NFL free agency is only a few weeks away and that means some of your favorite players may be on the chopping block. Usually, the salary cap is an afterthought during the NFL season, but this year has been a little different.
All season long, reports surfaced about revenue losses due to COVID-19 potentially forcing the NFL to lower their salary cap. The NFL's salary cap has only decreased once, which came after the lockout in 2011. Since 2012, the NFL has increased its salary cap by a minimum of $10 million per year. The 2020 NFL ratings did take a hit in what was an unconventional year, to say the least. The seventh playoff seed and the new NFL TV contracts raised skepticism that the cap would decrease dramatically.
Then this happened.
Last year, the cap floor was $175 million and the ceiling was $198 million, giving teams a $23 million dollar window. Earlier in the year, it was reported that the 2021 salary cap could be as low as $190 million. If the cap floor is now $180 million, that would reduce the window to $10 million. That would be a tough task for front offices. I predict the salary cap be +/- $2 million from the 2020 figure ($198M).
The Bears need my prediction to be correct. They're currently sitting at $194 million and their draft class's contracts aren't factored into that figure. They also don't have a quarterback or a number one receiver. No matter what happens with the salary cap, the Bears will be forced to make cap space somehow. While everyone likes to say "the salary cap is a myth," the Eagles felt that way too. They aren't in Narnia. They went all in and it resulted in a Super Bowl followed by a rebuild. While one Super Bowl sounds nice, the idea of sustained success is much more enticing.
The chart below outlines the five cut candidates on the docket for the 2021 Bears offseason.
Let's just rip the bandaid off. I hate writing this as much as you hate reading this. If the Bears decide to cut Akiem Hicks to save that $10.5 million, it would be listed as the Dictionary definition of a "cap casualty".
Hicks came to a battered Chicago defense and has been a building block in recreating the type of defense Bears fans are accustomed to. No one wants to see the guy who growled at Drew Brees leave the Chicago Bears, including the front office. Unfortunately, it could be one of those "business decisions" we always hear about.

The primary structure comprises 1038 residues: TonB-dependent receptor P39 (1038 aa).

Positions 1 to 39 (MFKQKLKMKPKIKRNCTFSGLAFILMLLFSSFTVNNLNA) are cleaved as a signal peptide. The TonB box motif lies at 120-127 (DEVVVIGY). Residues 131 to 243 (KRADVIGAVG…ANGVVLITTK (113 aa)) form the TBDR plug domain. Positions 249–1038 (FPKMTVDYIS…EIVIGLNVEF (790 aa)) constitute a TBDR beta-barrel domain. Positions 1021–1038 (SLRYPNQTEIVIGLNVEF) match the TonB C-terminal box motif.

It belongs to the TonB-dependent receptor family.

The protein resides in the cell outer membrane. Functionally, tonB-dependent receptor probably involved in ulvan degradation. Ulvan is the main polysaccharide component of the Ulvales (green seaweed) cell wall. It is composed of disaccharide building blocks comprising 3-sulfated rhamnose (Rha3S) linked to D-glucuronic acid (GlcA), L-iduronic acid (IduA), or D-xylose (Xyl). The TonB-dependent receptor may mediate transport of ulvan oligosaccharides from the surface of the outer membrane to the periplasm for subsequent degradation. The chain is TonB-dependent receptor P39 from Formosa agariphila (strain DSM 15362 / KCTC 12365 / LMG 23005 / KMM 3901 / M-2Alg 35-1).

Cutting Hicks would be the most profitable move for the Bears this offseason in terms of salary cap. If the Bears had a 25th-ranked defense and top-ten offense, then this wouldn't be a discussion. If the Bears had a quarterback on their roster, this wouldn't be a discussion. As we know, neither scenario is the case and that's why it has to be discussed. The emergence of Bilal Nichols and the expected return of Eddie Goldman makes it even more of a discussion.
Ryan Pace has a proven ability to find utility signings on the defensive line for cheap. Will this be Pace's thinking when deciding Hicks' fate? Pace and Hicks have a history together. Hicks still plays at a high level but the injury bug and father time have been catching up to him. Maybe Ryan Pace asks Hicks to take a pay cut or finds the cap space elsewhere. All I know is that Akiem Hicks would be greatly missed if he wasn't a Bear in 2021.
Anthony Miller's situation is completely different than that of Akiem Hicks. The Bears can save a little over $1 million in cap space if they cut Miller. Bears fans and George McCaskey have never been on the same page until they saw Anthony Miller punch C.J. Gardner-Johnson. Now it seems like everyone wants Miller out of Chicago.